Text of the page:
Unusual early intrigue among QBs
There is more buzz regarding the 2012 quarterback class than we normally see at this early point in the process, and there are two main reasons for that.
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Steve Muench's Stock Report
Up: Louisiana-Lafayette TE Ladarius Green
Green hasn't gotten much attention playing in the Sun Belt Conference, and the level of competition he's faced is a concern. His 227-pound frame is another issue. Still, don't be surprised to see him move into the third-round conversation as the evaluation process progresses. At 6-foot-6, Green has plenty of room to add bulk to his frame and develop into an effective in-line blocker. Toughness isn't a concern, either. He doesn't shy away from contact and flashes the ability to knock defenders off-balance with a powerful punch. His greatest strength, though, is his ability to contribute as a receiver. He's a big target who can separate from man coverage and settle into pockets against zone looks. Green is also versatile enough to flex out or line up at H-back, making him an even tougher matchup.
Down: Michigan State DT Jerel Worthy*
At 6-3 and 305 pounds, Worthy has the quick first step, upper-body strength and active hands to become a quality starter as a one-gap penetrator in a four-man front, However, he doesn't always get the most out of his natural ability and as a result projects as a second-round pick. It starts with his conditioning. Worthy tends to wear down late in games and over the course of long drives. Gap discipline is also a concern, because he is caught upfield far too often. Finally, defensive tackles who jump offside in critical situations like he did on a third-and-1 in the third quarter of the Big Ten title game drive coaches nuts. His premature celebration on that play didn't help matters, either. It will be interesting to see whether he decides to return for his senior season and improve his stock or declares for the draft.
Kevin Weidl's Stock Report
Up: Iowa State CB Leonard Johnson
I was impressed with Johnson during preseason film study, and he's put together some good tape over the course of the season. Johnson plays bigger than his listed size (5-10, 193), showing the coverage and tackling ability to become a good nickel corner in the NFL. His performance against first-round wideout Justin Blackmon earlier this season was a good one. Johnson did not back down from the bigger Blackmon, and while he was beaten on some jump balls, the same can be said of many other corners who matched up with Blackmon. Overall, Johnson's size limitations will hurt him, but he's played well enough to get himself into the Day 2 mix.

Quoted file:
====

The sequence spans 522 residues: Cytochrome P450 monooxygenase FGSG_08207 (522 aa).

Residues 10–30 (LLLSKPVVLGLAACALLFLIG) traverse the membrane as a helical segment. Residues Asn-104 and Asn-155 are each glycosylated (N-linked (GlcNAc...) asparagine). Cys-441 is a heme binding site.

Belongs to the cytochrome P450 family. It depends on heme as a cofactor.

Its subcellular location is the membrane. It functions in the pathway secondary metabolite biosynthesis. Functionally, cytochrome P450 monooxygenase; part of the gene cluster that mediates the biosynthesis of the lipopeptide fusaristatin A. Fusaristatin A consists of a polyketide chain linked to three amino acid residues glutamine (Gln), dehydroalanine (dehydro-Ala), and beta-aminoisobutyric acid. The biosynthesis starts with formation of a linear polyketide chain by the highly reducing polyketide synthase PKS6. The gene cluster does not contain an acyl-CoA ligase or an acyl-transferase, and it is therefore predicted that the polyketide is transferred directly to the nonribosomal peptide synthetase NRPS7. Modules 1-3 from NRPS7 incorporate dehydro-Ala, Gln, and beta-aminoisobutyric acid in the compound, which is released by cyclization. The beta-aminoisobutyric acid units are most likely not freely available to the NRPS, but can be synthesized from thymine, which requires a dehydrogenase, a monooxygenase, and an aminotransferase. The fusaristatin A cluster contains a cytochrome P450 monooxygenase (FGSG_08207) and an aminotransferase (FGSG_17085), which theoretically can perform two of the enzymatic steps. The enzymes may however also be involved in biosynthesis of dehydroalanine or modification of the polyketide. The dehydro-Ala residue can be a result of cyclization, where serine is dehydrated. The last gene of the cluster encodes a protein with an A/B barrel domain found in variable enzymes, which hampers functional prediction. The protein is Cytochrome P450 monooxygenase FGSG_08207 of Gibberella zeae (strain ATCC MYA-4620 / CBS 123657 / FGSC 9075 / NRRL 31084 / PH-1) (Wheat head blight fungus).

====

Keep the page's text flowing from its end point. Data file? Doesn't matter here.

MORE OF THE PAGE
Down: Clemson DT Brandon Thompson
I got a live look at Thompson during the ACC championship game, and his sloppy build and questionable body language raise some concerns. There's no questioning his brute strength and ability to anchor against the run, but he's a one-dimensional run-stopper who won't offer much on third down. There are also questions about his motor and overall passion for the game, all of which could combine to drop him out of the first round before all is said and done.
Scouts Inc. Observations
Muench: The two best two tight ends in the NFL right now are in just the second year of their careers. New England drafted Rob Gronkowski in the second round in 2010, while New Orleans took Jimmy Graham in the third. Their size and versatility jump out and at 265 and 259 pounds, respectively. Graham and Gronkowski can hold up as in-line blockers, so they don't ever have to come off the field. In addition, both stand 6-foot-6 and are capable of coming down with jump balls in the red zone. Despite their big frames, they are athletic and quick enough to line up at receiver or H-back as well, which allows their offenses to create favorable matchups for them. The one 2012 prospect who jumps out when compared to Gronkowski and Graham is Stanford's Coby Fleener (Scouts Inc. Grade: 86), who at 6-6 and 252 pounds has a similar skill set. There's also a lot to like about Clemson TE Dwayne Allen* (87), but he's close to two inches shorter than the other three players mentioned.
Weidl: I've come away disappointed after taking a look at the overall 2012 defensive tackle class. The last two drafts have given us defensive linemen like Ndamukong Suh, Gerald McCoy, Marcell Dareus, Muhammad Wilkerson and Phil Taylor, but there is no such elite player atop this year's board. Prospects such as Penn State's Devon Still, Mississippi State's Fletcher Cox and Clemson's Brandon Thompson have seen their stock artificially inflated into the first-round discussion because of the overall weakness of the class. None of the three mentioned would have carried first-round grades in either of the past two drafts, and teams looking for help along the defensive front could come up empty in the early rounds.